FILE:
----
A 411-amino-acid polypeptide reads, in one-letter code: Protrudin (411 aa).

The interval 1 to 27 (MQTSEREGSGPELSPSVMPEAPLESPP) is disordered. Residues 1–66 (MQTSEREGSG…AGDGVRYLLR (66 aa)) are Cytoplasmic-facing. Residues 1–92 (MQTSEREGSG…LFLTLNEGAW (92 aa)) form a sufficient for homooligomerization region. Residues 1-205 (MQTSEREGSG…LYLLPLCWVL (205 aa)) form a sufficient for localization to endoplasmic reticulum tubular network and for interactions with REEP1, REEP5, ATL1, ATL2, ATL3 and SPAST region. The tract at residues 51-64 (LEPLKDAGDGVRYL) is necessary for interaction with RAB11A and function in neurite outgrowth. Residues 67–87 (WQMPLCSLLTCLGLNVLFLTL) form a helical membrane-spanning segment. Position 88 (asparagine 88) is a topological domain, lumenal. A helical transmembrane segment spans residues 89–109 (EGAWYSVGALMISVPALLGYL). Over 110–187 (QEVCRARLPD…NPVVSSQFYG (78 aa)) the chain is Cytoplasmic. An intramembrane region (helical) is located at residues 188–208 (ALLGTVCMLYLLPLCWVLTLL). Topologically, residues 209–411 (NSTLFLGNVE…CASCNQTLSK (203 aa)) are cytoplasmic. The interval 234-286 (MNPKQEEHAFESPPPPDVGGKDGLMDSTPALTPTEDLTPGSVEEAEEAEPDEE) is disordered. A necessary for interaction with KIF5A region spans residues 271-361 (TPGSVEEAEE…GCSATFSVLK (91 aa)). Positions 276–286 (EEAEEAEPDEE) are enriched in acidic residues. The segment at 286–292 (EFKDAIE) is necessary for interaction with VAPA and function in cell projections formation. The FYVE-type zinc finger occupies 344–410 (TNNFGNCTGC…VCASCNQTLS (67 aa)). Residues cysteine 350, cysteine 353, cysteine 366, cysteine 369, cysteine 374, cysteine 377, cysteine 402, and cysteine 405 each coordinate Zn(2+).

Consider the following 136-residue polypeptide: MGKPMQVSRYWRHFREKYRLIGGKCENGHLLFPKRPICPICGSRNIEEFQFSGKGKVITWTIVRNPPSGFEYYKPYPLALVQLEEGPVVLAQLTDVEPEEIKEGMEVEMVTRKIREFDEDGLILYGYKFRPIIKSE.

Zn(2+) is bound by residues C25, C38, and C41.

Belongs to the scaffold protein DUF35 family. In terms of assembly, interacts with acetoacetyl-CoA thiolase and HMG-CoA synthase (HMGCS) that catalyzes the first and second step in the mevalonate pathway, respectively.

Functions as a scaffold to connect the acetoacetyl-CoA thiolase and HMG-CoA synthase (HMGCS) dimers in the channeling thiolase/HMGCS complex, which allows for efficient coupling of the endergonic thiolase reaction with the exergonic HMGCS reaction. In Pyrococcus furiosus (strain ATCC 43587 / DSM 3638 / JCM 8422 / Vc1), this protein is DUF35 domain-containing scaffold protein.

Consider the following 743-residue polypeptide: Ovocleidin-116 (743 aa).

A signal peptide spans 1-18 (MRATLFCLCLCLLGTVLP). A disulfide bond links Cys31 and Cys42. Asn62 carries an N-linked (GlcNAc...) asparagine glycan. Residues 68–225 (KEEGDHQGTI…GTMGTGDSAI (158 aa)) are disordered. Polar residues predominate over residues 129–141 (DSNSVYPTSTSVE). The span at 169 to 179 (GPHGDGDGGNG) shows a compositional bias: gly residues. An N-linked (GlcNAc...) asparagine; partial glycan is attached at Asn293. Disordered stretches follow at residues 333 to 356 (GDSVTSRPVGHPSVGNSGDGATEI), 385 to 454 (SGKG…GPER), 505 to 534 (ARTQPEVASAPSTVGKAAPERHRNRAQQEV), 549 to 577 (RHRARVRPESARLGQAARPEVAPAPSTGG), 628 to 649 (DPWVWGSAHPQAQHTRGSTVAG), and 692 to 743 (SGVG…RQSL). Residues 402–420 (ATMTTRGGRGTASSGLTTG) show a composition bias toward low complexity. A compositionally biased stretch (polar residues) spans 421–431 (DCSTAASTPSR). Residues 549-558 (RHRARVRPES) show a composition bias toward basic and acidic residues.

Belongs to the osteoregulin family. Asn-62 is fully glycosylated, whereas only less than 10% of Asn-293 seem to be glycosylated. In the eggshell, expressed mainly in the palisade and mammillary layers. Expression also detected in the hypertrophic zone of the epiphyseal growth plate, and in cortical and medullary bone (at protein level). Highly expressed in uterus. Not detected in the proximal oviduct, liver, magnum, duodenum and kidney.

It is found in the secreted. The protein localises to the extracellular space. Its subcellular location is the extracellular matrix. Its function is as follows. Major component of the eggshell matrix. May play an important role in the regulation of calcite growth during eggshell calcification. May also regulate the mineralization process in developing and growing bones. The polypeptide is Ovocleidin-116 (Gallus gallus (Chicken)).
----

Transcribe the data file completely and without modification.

A 411-amino-acid polypeptide reads, in one-letter code: Protrudin (411 aa).

The interval 1 to 27 (MQTSEREGSGPELSPSVMPEAPLESPP) is disordered. Residues 1–66 (MQTSEREGSG…AGDGVRYLLR (66 aa)) are Cytoplasmic-facing. Residues 1–92 (MQTSEREGSG…LFLTLNEGAW (92 aa)) form a sufficient for homooligomerization region. Residues 1-205 (MQTSEREGSG…LYLLPLCWVL (205 aa)) form a sufficient for localization to endoplasmic reticulum tubular network and for interactions with REEP1, REEP5, ATL1, ATL2, ATL3 and SPAST region. The tract at residues 51-64 (LEPLKDAGDGVRYL) is necessary for interaction with RAB11A and function in neurite outgrowth. Residues 67–87 (WQMPLCSLLTCLGLNVLFLTL) form a helical membrane-spanning segment. Position 88 (asparagine 88) is a topological domain, lumenal. A helical transmembrane segment spans residues 89–109 (EGAWYSVGALMISVPALLGYL). Over 110–187 (QEVCRARLPD…NPVVSSQFYG (78 aa)) the chain is Cytoplasmic. An intramembrane region (helical) is located at residues 188–208 (ALLGTVCMLYLLPLCWVLTLL). Topologically, residues 209–411 (NSTLFLGNVE…CASCNQTLSK (203 aa)) are cytoplasmic. The interval 234-286 (MNPKQEEHAFESPPPPDVGGKDGLMDSTPALTPTEDLTPGSVEEAEEAEPDEE) is disordered. A necessary for interaction with KIF5A region spans residues 271-361 (TPGSVEEAEE…GCSATFSVLK (91 aa)). Positions 276–286 (EEAEEAEPDEE) are enriched in acidic residues. The segment at 286–292 (EFKDAIE) is necessary for interaction with VAPA and function in cell projections formation. The FYVE-type zinc finger occupies 344–410 (TNNFGNCTGC…VCASCNQTLS (67 aa)). Residues cysteine 350, cysteine 353, cysteine 366, cysteine 369, cysteine 374, cysteine 377, cysteine 402, and cysteine 405 each coordinate Zn(2+).

Consider the following 136-residue polypeptide: MGKPMQVSRYWRHFREKYRLIGGKCENGHLLFPKRPICPICGSRNIEEFQFSGKGKVITWTIVRNPPSGFEYYKPYPLALVQLEEGPVVLAQLTDVEPEEIKEGMEVEMVTRKIREFDEDGLILYGYKFRPIIKSE.

Zn(2+) is bound by residues C25, C38, and C41.

Belongs to the scaffold protein DUF35 family. In terms of assembly, interacts with acetoacetyl-CoA thiolase and HMG-CoA synthase (HMGCS) that catalyzes the first and second step in the mevalonate pathway, respectively.

Functions as a scaffold to connect the acetoacetyl-CoA thiolase and HMG-CoA synthase (HMGCS) dimers in the channeling thiolase/HMGCS complex, which allows for efficient coupling of the endergonic thiolase reaction with the exergonic HMGCS reaction. In Pyrococcus furiosus (strain ATCC 43587 / DSM 3638 / JCM 8422 / Vc1), this protein is DUF35 domain-containing scaffold protein.

Consider the following 743-residue polypeptide: Ovocleidin-116 (743 aa).

A signal peptide spans 1-18 (MRATLFCLCLCLLGTVLP). A disulfide bond links Cys31 and Cys42. Asn62 carries an N-linked (GlcNAc...) asparagine glycan. Residues 68–225 (KEEGDHQGTI…GTMGTGDSAI (158 aa)) are disordered. Polar residues predominate over residues 129–141 (DSNSVYPTSTSVE). The span at 169 to 179 (GPHGDGDGGNG) shows a compositional bias: gly residues. An N-linked (GlcNAc...) asparagine; partial glycan is attached at Asn293. Disordered stretches follow at residues 333 to 356 (GDSVTSRPVGHPSVGNSGDGATEI), 385 to 454 (SGKG…GPER), 505 to 534 (ARTQPEVASAPSTVGKAAPERHRNRAQQEV), 549 to 577 (RHRARVRPESARLGQAARPEVAPAPSTGG), 628 to 649 (DPWVWGSAHPQAQHTRGSTVAG), and 692 to 743 (SGVG…RQSL). Residues 402–420 (ATMTTRGGRGTASSGLTTG) show a composition bias toward low complexity. A compositionally biased stretch (polar residues) spans 421–431 (DCSTAASTPSR). Residues 549-558 (RHRARVRPES) show a composition bias toward basic and acidic residues.

Belongs to the osteoregulin family. Asn-62 is fully glycosylated, whereas only less than 10% of Asn-293 seem to be glycosylated. In the eggshell, expressed mainly in the palisade and mammillary layers. Expression also detected in the hypertrophic zone of the epiphyseal growth plate, and in cortical and medullary bone (at protein level). Highly expressed in uterus. Not detected in the proximal oviduct, liver, magnum, duodenum and kidney.

It is found in the secreted. The protein localises to the extracellular space. Its subcellular location is the extracellular matrix. Its function is as follows. Major component of the eggshell matrix. May play an important role in the regulation of calcite growth during eggshell calcification. May also regulate the mineralization process in developing and growing bones. The polypeptide is Ovocleidin-116 (Gallus gallus (Chicken)).